By Mia Groeninger
The documentary, Go On, Be Brave, recently premiered at this year’s Santa Barbara International Film Festival and follows the journey of Andrea Lytle Peet after a life changing diagnosis of amyotrophic lateral sclerosis, ALS.
Director Miriam McSpadden is an award winning cinematographer and has been featured on channels such as NBC, ESPN, and the Today Show. Co-director, Brian Beckman, is a self-taught filmmaker with a passion for spreading awareness and telling the stories of underrepresented individuals or groups. When Andrea and her husband, Dave Peet, asked the two if her story was worth telling in the form of a documentary, they were eager to get started.
Andrea and Dave got married in 2009. She lived a fairly ordinary life as an urban planner and triathlon athlete, and the two were planning to start a family. At the age of 33, Andrea was diagnosed with ALS, a rapidly debilitating disease where people lose the ability to move, speak, and eventually breathe. From the time of this fearful diagnosis, patients face a shortened lifespan of two to five years.
In 2014, after quickly losing some function in her legs, Andrea wanted to complete what she thought would be “her last race.” She transitioned to a recumbent trike, a customized three wheel vehicle. From this moment forward, instead of waiting for death and the inevitability of this disease, she chose hope and to live life to the fullest every single day. She set a goal of completing a marathon in each state on her trike.
Andrea faced an incredible amount of setbacks, especially when the pandemic hit, with races being canceled. Yet, she persevered and continued to work to spread awareness about ALS through her foundation, Team Drea. Not only has this nonprofit raised over one million dollars for ALS research, but it created a community and support system that was incredibly inspired by Drea’s story. She touches the hearts of many who struggle with this disease or have lost loved ones and constantly reminds them that despite its devastating effects, you can still live a life worth living.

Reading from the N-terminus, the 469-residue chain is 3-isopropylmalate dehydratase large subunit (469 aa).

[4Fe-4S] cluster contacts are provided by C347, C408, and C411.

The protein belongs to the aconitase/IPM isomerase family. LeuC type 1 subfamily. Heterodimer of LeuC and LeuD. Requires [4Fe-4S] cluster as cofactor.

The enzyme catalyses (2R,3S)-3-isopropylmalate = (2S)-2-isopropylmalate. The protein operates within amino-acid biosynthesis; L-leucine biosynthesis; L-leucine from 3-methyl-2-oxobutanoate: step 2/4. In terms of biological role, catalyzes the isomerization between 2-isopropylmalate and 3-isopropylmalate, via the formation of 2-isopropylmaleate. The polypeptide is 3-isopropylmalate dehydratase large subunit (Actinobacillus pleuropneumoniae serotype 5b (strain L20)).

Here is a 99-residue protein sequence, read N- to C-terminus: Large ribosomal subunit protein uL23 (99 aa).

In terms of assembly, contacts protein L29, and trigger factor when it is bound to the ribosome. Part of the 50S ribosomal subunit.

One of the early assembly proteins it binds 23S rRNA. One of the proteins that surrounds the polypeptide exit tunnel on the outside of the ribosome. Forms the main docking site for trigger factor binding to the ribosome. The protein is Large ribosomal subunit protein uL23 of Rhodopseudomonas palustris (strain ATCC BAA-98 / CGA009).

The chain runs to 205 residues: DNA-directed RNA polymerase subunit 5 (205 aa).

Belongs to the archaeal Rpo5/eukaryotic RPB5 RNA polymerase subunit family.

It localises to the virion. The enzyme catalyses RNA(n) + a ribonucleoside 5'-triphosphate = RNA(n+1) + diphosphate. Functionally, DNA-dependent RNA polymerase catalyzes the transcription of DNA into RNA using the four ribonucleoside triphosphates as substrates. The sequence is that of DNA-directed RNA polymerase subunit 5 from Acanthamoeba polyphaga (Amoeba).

Drea’s husband, Dave, is also a hero. He remembers their wedding vows to take care of one another in sickness and in health. At Drea’s 50th marathon in Alaska, she was accompanied by Dave, fellow ALS patients, doctors, and many supporters from all over the nation who came to witness this magnificent feat.
She had acknowledged her weakening state, eight years after being diagnosed, but was determined to advocate for those who could not and accomplish her dream. In the final stretch, as she struggled to pedal up a hill in the high altitude, people gathered around her, cheering as she crossed the finish line, completing her fiftieth marathon and achieving what everyone thought to be impossible.
A tearjerker, this film shows that giving a voice is “the difference between choosing to fight and choosing to end your life.”
Excessive physical exercise is not recommended for people with ALS, but Andrea felt the responsibility to the community. In May 2022, she became the first person with ALS to do a marathon in all 50 states.
Andrea is such an inspiration because of how she has persevered and chose hope time and time again. She is showing the world that a disability does not have to define someone. In this way, she plays a major role in destigmatizing and humanizing disabilities and promotes more empathy and compassion.
Mia is a high school student in Santa Barbara County and an intern for edhat.com